It is at this point of the story that we fully begin to understand the depth of Ariane‘s own perverse sadistic urges. It would not take much for her to simply explain it all to Olivier, but she has far too much fun watching him struggle for his grounding and fret over the details of her life.

Even when Olivier’s tendencies toward domestic abuse begin to flare up, she maintains her sense of control.

He's just royally screwed a lot up, but there is simply too much joy to be found in his desperate need for her love and forgiveness. Who has the power now?

He’s just royally screwed a lot up, but there is simply too much joy to be found in his desperate need for her love and forgiveness. Who has the power now? Bulle Ogier / Gerard Depardieu Maîtresse Barbet Schroeder, 1975 Cinematography | Néstor Almendros

When he puts his huge hands around her slender throat she plays it off as if a game. Poor Olivier doesn’t even pick up that he has failed to scare her. Later when he finally pushes things too far and our Maîtresse has had enough, she head-butts Olivier so hard blood begins to pour from his nose. Clearly shocked by her strength, his reaction is to attempt to warn Ariane that she too has been harmed. He is concerned. Ariane is unbothered by the self-damage inflicted by her head-butting. She is seething with anger.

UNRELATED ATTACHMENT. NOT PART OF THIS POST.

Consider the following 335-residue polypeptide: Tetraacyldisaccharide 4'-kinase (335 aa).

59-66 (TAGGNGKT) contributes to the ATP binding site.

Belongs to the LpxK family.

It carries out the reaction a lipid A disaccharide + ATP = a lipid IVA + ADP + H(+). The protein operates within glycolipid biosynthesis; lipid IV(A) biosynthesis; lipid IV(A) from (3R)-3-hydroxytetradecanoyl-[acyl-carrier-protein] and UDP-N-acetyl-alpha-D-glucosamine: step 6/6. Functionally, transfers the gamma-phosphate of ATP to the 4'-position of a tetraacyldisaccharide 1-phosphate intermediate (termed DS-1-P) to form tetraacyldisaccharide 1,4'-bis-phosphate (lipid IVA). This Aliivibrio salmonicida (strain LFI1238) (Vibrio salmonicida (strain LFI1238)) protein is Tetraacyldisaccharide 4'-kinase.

It is the dim-witted Olivier who is emotionally crushed. This is not the first time we have seen this rough and huge man fall to pieces over his girl.  Control and cruelty are needs and that refuse to stay in that dark cave of torture secretly adjoined to her private home. These needs are not being fully satisfied by respecting most of her clients’ wishes and safe words. A Sadist wants real control and a victim. She is happy to play along with Olivier‘s limited view of women for the pleasure his pain provides.

She may look the part of angel, but this aspect is in appearance only.

Another key scene involves some personal and rather rough role-play between Ariane and Olivier. Schroeder wisely shoots this scene in a particularly ambiguous way. It looks like a violent public fight between the two characters as reality with the looming threat of rape. When the two end up in a garden shed of an elderly woman we hear Ariane‘s screams. As the poor old woman rushes to come to the aide of the petit blond woman, Olivier emerges with a switchblade pointed to kill. When Ariane walks out of the shed she is still pulling up her skirt. We might expect that she would feel empathy for the elder woman, but instead she merely leans into Olivier and mockingly suggests he leave the poor “old dear” alone. She skips away without even waiting to see what Olivier might do.